2024 Prediction: It'd be very funny if Moose plays in 2024 and his old battery partner Eric Hosmer doesn't, but that's honestly the way things might be going. Maybe Pittsburgh picks him up or something. 

Actually participating in the 25-1 game on the Anaheim side was Eduardo Escobar, who was flipped from the Mets, convinced they would be find with Brett Baty [they weren't]. Escobar responded with a .219 average and 39 hits in 59 games, essentially proving why the Mets had given up.
2024 Prediction: Maybe someone picks him up for the spring, but I don't see Escobar playing a substantial role in the story of 2024, which sucks considering it was only 7 years ago that he was such a fun young infield guy in Minneapolis. 

After the Angels became buyers at the deadline due to their post-Yankees bravado, they went for several high-profile weapons. The highest profile was Lucas Giolito, who was having a strong year in Chicago. And then, of course, Giolito arrives in Anaheim, goes 1-5 in six starts with a 6.89 ERA, and all of the sudden the Angels aren't competitors anymore for some reason. And now the White Sox have Edgar Quero, who will be a big part of their rebuild.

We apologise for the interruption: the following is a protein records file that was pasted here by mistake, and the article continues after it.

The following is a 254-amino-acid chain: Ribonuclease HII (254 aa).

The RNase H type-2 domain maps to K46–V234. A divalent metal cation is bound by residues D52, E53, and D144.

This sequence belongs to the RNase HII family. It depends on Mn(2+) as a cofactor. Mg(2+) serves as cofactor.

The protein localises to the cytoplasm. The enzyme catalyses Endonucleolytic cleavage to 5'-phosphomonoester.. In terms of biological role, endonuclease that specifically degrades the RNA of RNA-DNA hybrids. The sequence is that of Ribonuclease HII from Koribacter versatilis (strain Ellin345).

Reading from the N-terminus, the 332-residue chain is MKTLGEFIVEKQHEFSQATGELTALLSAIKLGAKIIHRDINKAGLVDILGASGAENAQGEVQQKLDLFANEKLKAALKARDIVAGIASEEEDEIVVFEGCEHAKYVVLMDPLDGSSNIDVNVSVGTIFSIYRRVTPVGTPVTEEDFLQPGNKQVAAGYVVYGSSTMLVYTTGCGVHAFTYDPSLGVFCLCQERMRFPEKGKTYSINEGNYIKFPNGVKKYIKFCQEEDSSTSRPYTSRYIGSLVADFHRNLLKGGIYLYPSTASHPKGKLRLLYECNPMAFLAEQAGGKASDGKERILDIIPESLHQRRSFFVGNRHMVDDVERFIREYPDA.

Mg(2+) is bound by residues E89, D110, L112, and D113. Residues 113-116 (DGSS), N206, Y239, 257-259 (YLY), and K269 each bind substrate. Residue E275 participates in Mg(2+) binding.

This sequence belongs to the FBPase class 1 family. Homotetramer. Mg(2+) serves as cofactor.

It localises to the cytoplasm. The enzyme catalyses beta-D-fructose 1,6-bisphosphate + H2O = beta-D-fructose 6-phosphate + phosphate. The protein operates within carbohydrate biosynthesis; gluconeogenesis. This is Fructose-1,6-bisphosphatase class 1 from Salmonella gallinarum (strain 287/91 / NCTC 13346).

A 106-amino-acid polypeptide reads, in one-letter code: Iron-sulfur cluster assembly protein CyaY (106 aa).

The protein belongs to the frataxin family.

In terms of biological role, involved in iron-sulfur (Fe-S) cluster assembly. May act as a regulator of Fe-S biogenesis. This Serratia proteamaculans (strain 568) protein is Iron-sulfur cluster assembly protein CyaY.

I have one more Giolito custom in this series, at which point I'll divulge my 2024 prediction.

One big indication that things may begin to look up in 2024? The number of prospects willing to launch themselves onto the team so soon after being drafted. This year featured playing time from Zach Neto, a prominent 2022 draftee, and Nolan Schanuel, a man named after an Angels legend, a prominent 2023 draftee. Schanuel had literally no photo for baseball reference to choose from, so the whole season went by with Schanuel as the Unknown Player while starting at 1st for the Angels. And that's a wild bit of this season; by the end, the Angels were so starved for options at first after Cron's injury that they were turning to a guy they'd drafted two months earlier to play first. And to his credit, Schanuel did pretty well, hitting .275 with 30 hits in 29 games. Not sure how Anthony Rendon felt about a 21-year old playing better than he did this year with what he was being paid.
2024 Prediction: A lot like Nico Hoerner in 2020, I don't think Schanuel's going to start the season in the majors, in order to give him a more traditional growth period. But once he's up, expect more of what we saw this year.

Coming Tomorrow- The Angels were a team that thought to base their entire future on one series with the Yankees. Tomorrow's team, meanwhile, should have seen their series with the Yankees as an omen.

Friday, November 17, 2023

This Trade Makes No Sense: Massive Bummer Edition


First trade of the offseason is a head-scratcher. Like no time has passed.

So. The White Sox really wanted to get rid of Aaron Bummer. I get that. I think we all get that. I think it's what the Braves gave up that nobody really gets.